This may sound obvious but is nonetheless one of the best ways to make the most out of your journeys to faraway places while maintaining a full-time job. Try to center your one or two week trips during times when there are holidays. Travel costs around these days are bound to be higher, but can be mitigated by putting the start and end of your trip around the opposite ends of the holiday. For example, if you’re going on a 2-week trip and there’s a holiday on the 10th of that month, you can try planning a departure of around the 3rd of the month and returning on the 17th. That way, you get to avoid those few days when costs, especially airfare, skyrocket.
5. Going on a business trip? Extend it!
Most suitable to those who hold jobs that involve traveling, it’s an excellent way to get to a new place, especially since the plane ticket is already covered by the employer. If your business trip ends on a Friday, extending it by 2 additional days won’t hurt work-wise. Taking additional weekdays off after a business trip may also be a good idea, depending on how you discuss it with your employer.
6. Plan your trips well
Now this is rather controversial. Travel purists eschew schedules and itineraries, preferring instead to live nomadic lifestyles in order to really soak in the atmosphere of a place and have the opportunity to immerse in the local culture. But what can you, with your mere 12 vacation days, really do? There’s not gonna be any denying that at some point, there will be a list that will have to be ticked. Some travel planning is essential. But the advantage is that you will constantly be on the go, and if you plan your trips well enough, you can even sneak in a little time for some r&r. In this way, you can also add variety on your trips with planned and unplanned legs. You will still be able to see the Taj Mahal or go skydiving from several thousand feet from the air if that’s the stuff your dream trips are made of. Not a bad deal if you ask me.
7. Don’t let your travel plans distract you from your work and vice versa
Your work persona is different from who you are in your personal sphere. However, the culture in the workplace these days has gone to the extent that there’s bound to be some spillage into one’s personal life so if you’re someone who really loves to travel, chances are your colleagues and even your boss will know about it. But fear not. It doesn’t matter if you’re a travel junkie at heart as long as it doesn’t affect your work performance. Show your colleagues how well you can balance these two worlds and soon enough, you can gain their trust and any attempt to spread rumors about you being a slacker won’t bear fruit. Ensure you’re covered well during your vacation days (having a work buddy helps!). If the traveling increases your overall motivation at work, your boss will thank you for it.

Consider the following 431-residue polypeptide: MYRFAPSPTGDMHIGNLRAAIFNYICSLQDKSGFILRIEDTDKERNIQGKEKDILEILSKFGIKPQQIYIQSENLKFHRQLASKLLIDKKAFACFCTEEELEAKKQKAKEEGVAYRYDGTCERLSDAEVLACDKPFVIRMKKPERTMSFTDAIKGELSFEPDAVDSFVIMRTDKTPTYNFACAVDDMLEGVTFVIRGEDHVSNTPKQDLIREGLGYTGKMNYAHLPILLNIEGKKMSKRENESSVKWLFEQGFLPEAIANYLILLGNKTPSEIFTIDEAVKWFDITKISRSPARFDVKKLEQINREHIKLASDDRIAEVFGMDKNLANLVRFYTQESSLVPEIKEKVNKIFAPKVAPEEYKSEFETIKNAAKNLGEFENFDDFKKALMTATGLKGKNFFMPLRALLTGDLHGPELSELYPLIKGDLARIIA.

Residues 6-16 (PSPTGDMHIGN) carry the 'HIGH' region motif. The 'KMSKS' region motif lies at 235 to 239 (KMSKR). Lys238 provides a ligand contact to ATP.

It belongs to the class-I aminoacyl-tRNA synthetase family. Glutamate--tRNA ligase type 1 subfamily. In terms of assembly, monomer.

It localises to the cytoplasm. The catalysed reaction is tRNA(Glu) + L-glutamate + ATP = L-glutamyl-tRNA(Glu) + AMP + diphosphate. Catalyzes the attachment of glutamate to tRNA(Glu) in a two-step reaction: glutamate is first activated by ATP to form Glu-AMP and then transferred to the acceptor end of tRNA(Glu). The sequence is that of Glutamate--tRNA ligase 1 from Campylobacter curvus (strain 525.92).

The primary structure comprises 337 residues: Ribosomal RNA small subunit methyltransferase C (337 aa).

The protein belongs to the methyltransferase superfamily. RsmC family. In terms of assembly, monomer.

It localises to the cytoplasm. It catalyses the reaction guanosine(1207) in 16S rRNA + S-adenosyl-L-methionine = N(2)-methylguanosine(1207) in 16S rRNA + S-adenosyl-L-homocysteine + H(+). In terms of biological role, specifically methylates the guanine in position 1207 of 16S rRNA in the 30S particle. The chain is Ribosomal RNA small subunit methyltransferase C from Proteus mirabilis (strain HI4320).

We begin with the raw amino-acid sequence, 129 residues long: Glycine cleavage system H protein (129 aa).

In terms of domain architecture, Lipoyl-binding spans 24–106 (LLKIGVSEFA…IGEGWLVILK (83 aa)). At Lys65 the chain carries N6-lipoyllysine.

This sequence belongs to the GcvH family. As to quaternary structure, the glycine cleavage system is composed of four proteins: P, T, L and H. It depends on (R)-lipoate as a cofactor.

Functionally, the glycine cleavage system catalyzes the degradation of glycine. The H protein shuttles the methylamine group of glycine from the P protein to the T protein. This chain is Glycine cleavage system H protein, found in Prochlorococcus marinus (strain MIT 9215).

8. Check out your employer’s sustanability program
Just because you only have 12 vacation days doesn’t necessarily mean that you’ll have to scrap the “immersing on the local culture” bit. Many companies these days have an employee volunteering scheme where staff can take some time off the cubicle without any compromise to your pay or performance to help communities in need. This can be quite flexible and depending on the program can involve teaching English to kids in Cambodia or giving much needed aid to remote villages in Nepal. In many cases, these activities can actually be much more in-depth culturally than having a backpacker stay for 2 weeks in one place where the likely community encounters are the tourist trap kinds.
9. Work from offices abroad through temporary assignments or long-term transfers
I left this for last as there are very few people who can even get this kind of privilege to begin with. This type of arrangement is more plausible for MNCs, and only if there is a good match between your current role and one in an office in your dream city / country. For this, it helps a lot to network to colleagues in overseas offices to know more about the roles available. Or you can start by inquiring in your local office if you can get a temporary assignment in another office.
What do you think? Do you agree it’s still possible to travel extensively while keeping your job or is it necessary to quit to get an authentic travel experience?